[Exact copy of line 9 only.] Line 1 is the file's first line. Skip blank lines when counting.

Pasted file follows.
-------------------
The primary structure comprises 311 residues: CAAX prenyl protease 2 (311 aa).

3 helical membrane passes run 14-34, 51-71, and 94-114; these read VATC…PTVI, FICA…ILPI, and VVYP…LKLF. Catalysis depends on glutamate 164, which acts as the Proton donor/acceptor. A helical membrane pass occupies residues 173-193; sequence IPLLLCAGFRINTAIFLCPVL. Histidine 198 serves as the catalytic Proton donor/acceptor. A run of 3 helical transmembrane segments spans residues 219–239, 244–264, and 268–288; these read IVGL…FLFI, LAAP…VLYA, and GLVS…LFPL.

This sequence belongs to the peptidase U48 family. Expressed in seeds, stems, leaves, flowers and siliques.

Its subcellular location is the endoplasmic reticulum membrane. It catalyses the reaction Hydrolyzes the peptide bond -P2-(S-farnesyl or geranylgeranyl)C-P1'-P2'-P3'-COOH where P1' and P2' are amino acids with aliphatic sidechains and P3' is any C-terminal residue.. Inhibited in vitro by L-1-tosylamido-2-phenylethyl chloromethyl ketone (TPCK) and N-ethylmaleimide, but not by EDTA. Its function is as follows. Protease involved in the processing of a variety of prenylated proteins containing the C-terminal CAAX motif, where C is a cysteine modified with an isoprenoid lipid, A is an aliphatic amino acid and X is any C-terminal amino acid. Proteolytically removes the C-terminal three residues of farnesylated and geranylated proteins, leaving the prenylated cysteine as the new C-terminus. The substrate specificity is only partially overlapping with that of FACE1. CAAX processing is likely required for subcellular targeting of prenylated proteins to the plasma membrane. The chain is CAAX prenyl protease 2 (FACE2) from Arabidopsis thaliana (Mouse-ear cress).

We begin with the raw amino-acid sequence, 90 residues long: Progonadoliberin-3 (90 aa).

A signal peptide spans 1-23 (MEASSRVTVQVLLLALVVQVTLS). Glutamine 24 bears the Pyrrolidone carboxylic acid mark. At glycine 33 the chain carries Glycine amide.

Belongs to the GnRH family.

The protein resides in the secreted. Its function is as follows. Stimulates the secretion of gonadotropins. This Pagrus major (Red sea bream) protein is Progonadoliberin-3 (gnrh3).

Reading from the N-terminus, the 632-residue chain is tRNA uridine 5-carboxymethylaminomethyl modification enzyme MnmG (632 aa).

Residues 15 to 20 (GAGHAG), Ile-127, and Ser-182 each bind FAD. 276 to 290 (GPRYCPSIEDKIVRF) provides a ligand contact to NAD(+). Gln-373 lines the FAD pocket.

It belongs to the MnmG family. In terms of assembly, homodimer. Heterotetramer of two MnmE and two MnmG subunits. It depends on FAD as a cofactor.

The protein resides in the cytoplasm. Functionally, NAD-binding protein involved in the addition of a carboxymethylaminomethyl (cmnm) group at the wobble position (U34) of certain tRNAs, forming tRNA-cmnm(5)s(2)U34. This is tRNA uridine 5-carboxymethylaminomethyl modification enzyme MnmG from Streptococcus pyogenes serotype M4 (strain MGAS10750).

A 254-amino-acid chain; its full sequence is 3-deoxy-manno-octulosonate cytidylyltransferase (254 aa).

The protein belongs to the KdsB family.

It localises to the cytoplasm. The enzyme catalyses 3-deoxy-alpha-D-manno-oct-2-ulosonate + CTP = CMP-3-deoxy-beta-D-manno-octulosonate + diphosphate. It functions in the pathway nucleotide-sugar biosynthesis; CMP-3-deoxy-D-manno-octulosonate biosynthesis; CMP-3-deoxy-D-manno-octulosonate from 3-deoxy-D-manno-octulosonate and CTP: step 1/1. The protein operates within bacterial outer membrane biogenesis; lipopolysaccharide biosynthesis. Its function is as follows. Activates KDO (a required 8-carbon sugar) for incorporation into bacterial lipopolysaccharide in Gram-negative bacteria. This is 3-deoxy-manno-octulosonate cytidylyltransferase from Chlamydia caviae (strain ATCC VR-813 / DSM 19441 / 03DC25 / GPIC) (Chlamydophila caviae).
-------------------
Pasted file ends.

Reading from the N-terminus, the 632-residue chain is tRNA uridine 5-carboxymethylaminomethyl modification enzyme MnmG (632 aa).